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Immunological Evaluation of Recent MUC1 Glycopeptide Cancer Vaccines

Department of Medicinal and Biological Chemistry, University of Toledo, Toledo, OH 43606, USA
Author to whom correspondence should be addressed.
Vaccines 2016, 4(3), 25;
Received: 19 April 2016 / Revised: 13 July 2016 / Accepted: 21 July 2016 / Published: 26 July 2016
(This article belongs to the Special Issue Glycopeptide-based and Related Vaccines)


Aberrantly glycosylated mucin 1 (MUC1) is a recognized tumor-specific antigen on epithelial cell tumors. A wide variety of MUC1 glycopeptide anti-cancer vaccines have been formulated by many research groups. Some researchers have used MUC1 alone as an immunogen whereas other groups used different antigenic carrier proteins such as bovine serum albumin or keyhole limpet hemocyanin for conjugation with MUC1 glycopeptide. A variety of adjuvants have been used with MUC1 glycopeptides to improve their immunogenicity. Fully synthetic multicomponent vaccines have been synthesized by incorporating different T helper cell epitopes and Toll-like receptor agonists. Some vaccine formulations utilized liposomes or nanoparticles as vaccine delivery systems. In this review, we discuss the immunological evaluation of different conjugate or synthetic MUC1 glycopeptide vaccines in different tumor or mouse models that have been published since 2012.

1. Introduction

The mucin 1 (MUC1) cell surface associated in humans is a transmembrane protein expressed in the lung, breast, pancreas, kidney, ovary, colon, and other tissues. It consists of the extracellular N-terminal domain containing a variable number of 20 amino acid tandem repeat (VNTR) units and the transmembrane and intracellular C-terminal region. In the core peptide portion of MUC1, each tandem repeat region contains five potential O-linked glycosylation sites on serine or threonine residues of MUC1 VNTR. It is highly glycosylated in normal cells, whereas in cancer cells, it is either hypoglycosylated or aberrantly glycosylated (Figure 1). This structural difference in MUC1 between normal and cancerous tissues makes it an attractive target for cancer immunotherapy. That is why the National Cancer Institute has placed MUC1 as a second prioritized cancer antigen for translational research [1].
Different types of carbohydrates contribute to form different antigens in aberrantly glycosylated or hypoglycosylated MUC1. The most common tumor associated carbohydrate antigens (TACAs) are Tn, Thomsen-Friedenreich (TF), sialyl Tn and sialyl TF [2]. Conjugation of N-acetylgalactosamine with a serine or threonine residue of MUC1 forms Tn, whereas addition of galactose forms TF. Tumors are deficient in core 1,3-galactosyl-transferase (T synthase) which causes the MUC1 to be aberrantly glycosylated and produce carbohydrate structures such as Tn (GalNAcα-Ser or -Thr), STn (Neu5Ac-α (2,6)-GalNAcα-Thr) and TF antigen (Gal-β (1,3)-GalNAcα-Thr) [3]. Aberrantly glycosylated MUC1 has shortened core-1 based glycans resulting from termination by sialyl groups that prevent cancer cells from forming core-2 based glycans, necessary to become hyperglycosylated MUC1. This happens either due to mutation of Cosmc chaperone of T synthase or down regulation of glycosyl transferase and up regulation of sialyl transferase. This makes the core peptide chain unable to produce core 2 or core 3 glycans and causes it to become antigenic [3].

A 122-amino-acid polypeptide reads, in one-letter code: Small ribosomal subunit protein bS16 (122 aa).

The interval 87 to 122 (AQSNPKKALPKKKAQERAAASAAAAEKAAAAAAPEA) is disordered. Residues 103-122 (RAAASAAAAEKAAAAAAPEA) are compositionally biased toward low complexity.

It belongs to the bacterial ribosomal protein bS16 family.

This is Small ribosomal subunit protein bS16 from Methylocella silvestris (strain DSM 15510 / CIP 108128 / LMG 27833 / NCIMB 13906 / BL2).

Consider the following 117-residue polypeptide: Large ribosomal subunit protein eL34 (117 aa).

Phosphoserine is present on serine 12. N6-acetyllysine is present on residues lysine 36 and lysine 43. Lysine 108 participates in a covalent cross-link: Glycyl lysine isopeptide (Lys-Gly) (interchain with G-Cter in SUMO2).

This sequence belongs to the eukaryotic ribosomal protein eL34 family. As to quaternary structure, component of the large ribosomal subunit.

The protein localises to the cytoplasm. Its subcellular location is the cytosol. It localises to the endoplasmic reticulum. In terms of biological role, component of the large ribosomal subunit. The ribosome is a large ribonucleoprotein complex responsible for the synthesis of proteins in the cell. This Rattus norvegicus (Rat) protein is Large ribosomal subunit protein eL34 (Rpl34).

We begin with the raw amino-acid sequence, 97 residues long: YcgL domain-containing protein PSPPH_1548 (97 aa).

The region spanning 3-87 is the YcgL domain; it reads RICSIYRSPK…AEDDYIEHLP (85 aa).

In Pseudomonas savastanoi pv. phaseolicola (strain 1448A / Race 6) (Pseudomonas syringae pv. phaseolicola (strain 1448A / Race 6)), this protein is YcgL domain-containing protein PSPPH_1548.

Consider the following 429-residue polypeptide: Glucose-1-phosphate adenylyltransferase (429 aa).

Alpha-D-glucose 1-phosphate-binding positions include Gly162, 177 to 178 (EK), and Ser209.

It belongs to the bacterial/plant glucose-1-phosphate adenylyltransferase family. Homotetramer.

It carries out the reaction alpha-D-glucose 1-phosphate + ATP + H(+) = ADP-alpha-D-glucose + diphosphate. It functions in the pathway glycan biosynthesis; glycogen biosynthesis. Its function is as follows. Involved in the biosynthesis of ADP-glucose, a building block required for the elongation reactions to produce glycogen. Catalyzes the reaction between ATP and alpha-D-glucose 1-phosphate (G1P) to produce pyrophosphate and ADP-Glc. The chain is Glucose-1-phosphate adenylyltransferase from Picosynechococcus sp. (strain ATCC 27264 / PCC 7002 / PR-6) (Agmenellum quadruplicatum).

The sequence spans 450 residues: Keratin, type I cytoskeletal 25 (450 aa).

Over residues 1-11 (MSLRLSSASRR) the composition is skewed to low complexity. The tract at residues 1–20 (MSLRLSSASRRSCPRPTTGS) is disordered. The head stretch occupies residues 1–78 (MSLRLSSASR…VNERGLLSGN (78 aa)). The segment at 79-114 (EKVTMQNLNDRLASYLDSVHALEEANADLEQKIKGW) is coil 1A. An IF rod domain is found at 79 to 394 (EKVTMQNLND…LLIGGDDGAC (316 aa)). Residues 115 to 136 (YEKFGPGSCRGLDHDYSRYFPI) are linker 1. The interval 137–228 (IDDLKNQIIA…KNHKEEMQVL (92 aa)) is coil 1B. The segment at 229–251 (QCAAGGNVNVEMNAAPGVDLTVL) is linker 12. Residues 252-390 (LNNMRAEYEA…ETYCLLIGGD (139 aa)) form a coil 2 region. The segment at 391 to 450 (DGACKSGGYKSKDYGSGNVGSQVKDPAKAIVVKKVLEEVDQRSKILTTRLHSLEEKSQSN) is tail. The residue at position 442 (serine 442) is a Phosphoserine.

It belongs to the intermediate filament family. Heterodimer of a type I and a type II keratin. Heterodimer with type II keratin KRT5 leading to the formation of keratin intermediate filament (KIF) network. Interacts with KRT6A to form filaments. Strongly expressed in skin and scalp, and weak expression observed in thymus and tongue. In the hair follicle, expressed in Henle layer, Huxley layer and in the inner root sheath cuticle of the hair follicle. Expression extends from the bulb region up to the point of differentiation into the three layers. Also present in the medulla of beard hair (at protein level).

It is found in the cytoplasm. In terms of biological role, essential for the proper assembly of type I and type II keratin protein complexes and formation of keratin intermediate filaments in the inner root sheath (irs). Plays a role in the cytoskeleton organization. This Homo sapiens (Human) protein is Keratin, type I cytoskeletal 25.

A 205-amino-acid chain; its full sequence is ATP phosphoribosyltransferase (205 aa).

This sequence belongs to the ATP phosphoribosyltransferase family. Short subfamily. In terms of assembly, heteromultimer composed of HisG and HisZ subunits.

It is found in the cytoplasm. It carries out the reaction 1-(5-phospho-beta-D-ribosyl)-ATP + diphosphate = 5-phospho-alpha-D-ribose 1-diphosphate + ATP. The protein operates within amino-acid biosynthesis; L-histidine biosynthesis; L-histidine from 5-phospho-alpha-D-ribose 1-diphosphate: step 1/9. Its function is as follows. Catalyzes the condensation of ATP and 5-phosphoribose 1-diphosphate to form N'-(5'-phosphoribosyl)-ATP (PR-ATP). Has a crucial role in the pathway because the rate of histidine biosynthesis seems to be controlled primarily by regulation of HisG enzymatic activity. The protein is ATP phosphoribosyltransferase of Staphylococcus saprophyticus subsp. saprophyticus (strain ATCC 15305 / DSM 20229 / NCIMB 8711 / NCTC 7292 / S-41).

In different cancers, the expression of glycosyltransferase enzymes in the ER and Golgi apparatus can vary and result in different glycolipid or glycoprotein structures. These enzymes can act as biomarkers for different types of cancers. For example, polypeptide N-acetylgalactosaminyltransferase (ppGalNAc-T) has been found to be a biomarker and prognostic indicator for breast, gastric and ovarian cancers [4,5,6,7]. N-acetylglucosamine transferases (GlcNAcT) have been proposed to have a role in invasion or metastasis in gastric and breast cancer as well as serving as biomarkers [8,9,10]. Multiple sialyltransferases have been associated with breast and colorectal cancer, with enhanced tumorigenicity, and with effects on prognostic indicators [11,12].
Immunologic tolerance is a very important issue for effective cancer vaccine preparation. Unlike bacterial cells, tumor cells have components such as glycolipids or glycoproteins which may be considered as self-antigens. The immune system may generate central and peripheral tolerance against them even after initial production of high numbers of CD8+ T cells [13,14]. Human MUC1 differs substantially from murine MUC1. Previous studies have found that mice transgenic for human MUC1 (MUC1 transgenic mice) are more prone to show tolerance against human MUC1 in comparison to wild type mice [15,16]. This complicates the development and testing of anti-cancer vaccines for the human antigen in mouse models.
Earlier attempts at immunization with nonglycosylated MUC1 were not successful as mice failed to produce enough anti-tumor cytotoxic T lymphocytes (CTL) and IgG due to lack of similarities between nonglycosylated and tumor-associated, aberrantly glycosylated MUC1 [17,18,19]. Also, heavily glycosylated MUC1 was not effective as a vaccine candidate due to its impaired susceptibility during antigen processing [20]. However, very recently it has been found that even nonglycosylated MUC1 peptide vaccines can produce CD8+ T cells in MUC1 transgenic mice that can recognize glycosylated MUC1 antigen [21].

2. Different Targeting Mechanisms and Strategies

In order to generate an effective anti-cancer vaccine response, the vaccine candidate should produce both humoral and cellular immunity [22]. Different types of MUC1-peptide vaccines have been synthesized chemically to produce effective anti-MUC1 immune responses. It has been found that using MUC1 alone does not produce strong immune responses, which necessitates the use of adjuvant and/or different T and B cell epitopes. For example, to prepare an efficient vaccine, MUC1 glycopeptide antigen has been conjugated either to additional T helper cell peptide epitopes or Toll like receptor (TLR) ligands to form two component vaccines or a combination of both to prepare three component vaccines [23].